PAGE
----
Banks are lending, but they are still somewhat cautious; required reserves (reserves required to support increased lending) are up only $75 billion since QE1 began. At the same time, the private sector has been trying hard to deleverage, so the net demand for loans has not been very strong. As the chart above shows, C&I Loans (a proxy for bank lending to small and medium-sized businesses) have only recently recovered to the levels that preceded the Great Recession.

Despite the addition of massive amounts of bank reserves, which banks could have used to support a virtually unlimited amount of new loans and money creation, the M2 measure of the money supply has not shown any unusual or excessive growth. As the above chart shows, M2 has been increasing at about a 6% annual rate since 1995, during which time the annualized rate of inflation according to the Fed's preferred PCE Core Deflator, has been a modest 1.8%; for the past 12 months this measure of inflation has risen by only 1.1%.

M2 has been increasing a lot faster than nominal GDP, however, which means that, as the chart above shows, the demand for M2 money has increased by 25% since the end of 2007. This is arguably the most dramatic demonstration of just how strong the demand for money has been in the wake of the Great Recession. On average, the world now holds 25% more money (in the form of retail money market funds, small time deposits, currency, checking accounts, and savings deposits—see second chart above) relative to total spending than it did just six years ago. Bank savings deposits account for the vast majority of the increase in money balances.

In a sense, QE helped provide banks with the wherewithal to support a huge increase in the public's desire to hold more money. All the extra "money" that the Fed has created via its QE program has simply been absorbed by the a world that was terribly anxious to acquire more money—not to spend it. That's why QE has not been stimulative and has not resulted in increased inflation: the Fed has supplied exactly as much money as was required to meet the world's demand for money. As Milton Friedman taught us, inflation is a monetary phenomenon that only happens when the supply of money exceeds the demand for money.

I see preliminary indications in the charts above that the world's huge demand for money is beginning to subside. The big decline in gold prices over the past nine months is a reflection of a big decline in the world's demand for safe assets—gold being the classic refuge from political, economic, and financial uncertainty. Real yields on 5-yr TIPS (which are a great "safe" asset since they are immune to default risk and inflation risk) have moved inversely with gold prices, which means that the demand for TIPS has closely tracked the demand for gold. TIPS prices have plunged of late because the world is less worried about inflation (5-yr breakeven spreads are down to 1.93% from a recent high of 2.6%) and less worried about the chances of recession (or, if you will, more confident that the economy can continue to grow at about a 2% rate). As the second chart above shows, real yields tend to track the real growth rate of the economy. Inflation concerns are subsiding, and demand for safe assets is subsiding, and that adds up a world that has become less uncertain. Reduced uncertainty can also be found in the Vix Index, which is once again approaching levels that are historically "normal." With reduced uncertainty should come a reduced desire to accumulate money, and higher prices for risk assets.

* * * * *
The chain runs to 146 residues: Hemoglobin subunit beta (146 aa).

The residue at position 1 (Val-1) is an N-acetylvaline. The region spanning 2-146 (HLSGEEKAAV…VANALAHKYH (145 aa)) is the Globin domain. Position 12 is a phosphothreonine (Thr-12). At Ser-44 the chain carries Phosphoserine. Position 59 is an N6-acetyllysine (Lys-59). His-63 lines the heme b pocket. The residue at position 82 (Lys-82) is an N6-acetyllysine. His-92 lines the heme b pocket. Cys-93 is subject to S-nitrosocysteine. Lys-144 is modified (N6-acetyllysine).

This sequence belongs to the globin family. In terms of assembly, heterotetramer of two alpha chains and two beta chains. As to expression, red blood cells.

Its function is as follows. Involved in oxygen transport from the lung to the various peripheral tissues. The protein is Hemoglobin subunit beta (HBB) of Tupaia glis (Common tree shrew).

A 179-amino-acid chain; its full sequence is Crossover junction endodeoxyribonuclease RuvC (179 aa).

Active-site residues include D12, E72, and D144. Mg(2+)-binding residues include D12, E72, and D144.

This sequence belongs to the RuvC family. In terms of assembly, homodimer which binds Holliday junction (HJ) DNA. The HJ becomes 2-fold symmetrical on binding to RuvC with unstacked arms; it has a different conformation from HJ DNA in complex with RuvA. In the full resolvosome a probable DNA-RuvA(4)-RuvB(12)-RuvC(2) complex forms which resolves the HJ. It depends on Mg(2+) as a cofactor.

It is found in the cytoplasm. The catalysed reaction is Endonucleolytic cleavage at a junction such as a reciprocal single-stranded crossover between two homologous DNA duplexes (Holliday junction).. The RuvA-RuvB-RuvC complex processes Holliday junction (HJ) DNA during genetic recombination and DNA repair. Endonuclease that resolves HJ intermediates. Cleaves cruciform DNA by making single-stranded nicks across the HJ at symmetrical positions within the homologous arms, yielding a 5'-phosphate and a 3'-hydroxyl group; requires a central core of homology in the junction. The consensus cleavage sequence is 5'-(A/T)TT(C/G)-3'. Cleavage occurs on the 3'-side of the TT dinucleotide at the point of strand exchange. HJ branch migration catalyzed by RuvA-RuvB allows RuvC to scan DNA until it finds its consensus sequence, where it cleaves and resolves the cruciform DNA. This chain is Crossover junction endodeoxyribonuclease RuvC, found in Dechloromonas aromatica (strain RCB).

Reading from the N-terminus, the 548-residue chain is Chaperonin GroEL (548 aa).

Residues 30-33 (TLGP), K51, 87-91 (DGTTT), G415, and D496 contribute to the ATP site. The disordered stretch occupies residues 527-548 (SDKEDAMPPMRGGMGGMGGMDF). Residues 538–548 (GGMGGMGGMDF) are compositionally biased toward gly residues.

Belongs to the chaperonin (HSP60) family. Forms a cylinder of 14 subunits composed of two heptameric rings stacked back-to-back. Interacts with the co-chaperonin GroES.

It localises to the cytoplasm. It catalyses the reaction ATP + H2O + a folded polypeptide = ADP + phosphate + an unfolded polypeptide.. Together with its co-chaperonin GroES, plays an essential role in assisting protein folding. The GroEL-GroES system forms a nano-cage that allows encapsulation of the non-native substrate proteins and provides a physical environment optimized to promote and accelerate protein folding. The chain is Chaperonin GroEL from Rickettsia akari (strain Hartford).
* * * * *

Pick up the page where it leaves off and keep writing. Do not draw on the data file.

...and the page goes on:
The huge net outflow from bond mutual funds last month is yet another sign that the public's demand for safety is beginning to decline—that markets are becoming less fearful and somewhat more confident about he future.

If recent trends continue, then the Fed's proposed "tapering" and eventual unwinding of QE would be fully justified, and in fact required to avoid a rekindling of inflation. If the world's confidence builds, even marginally, and money demand begins to decline, we could see the beginnings of stronger nominal GDP growth as the world attempts to reduce its idle money balances.

Since QE was never stimulative, the end of QE should not be depressing. The economy is very likely capable of growing without any further "stimulus" from the Fed. Higher interest rates are the best sign that the outlook for the economy is improving, however marginally. There's no reason to fear higher rates, because they will only happen if the economy improves.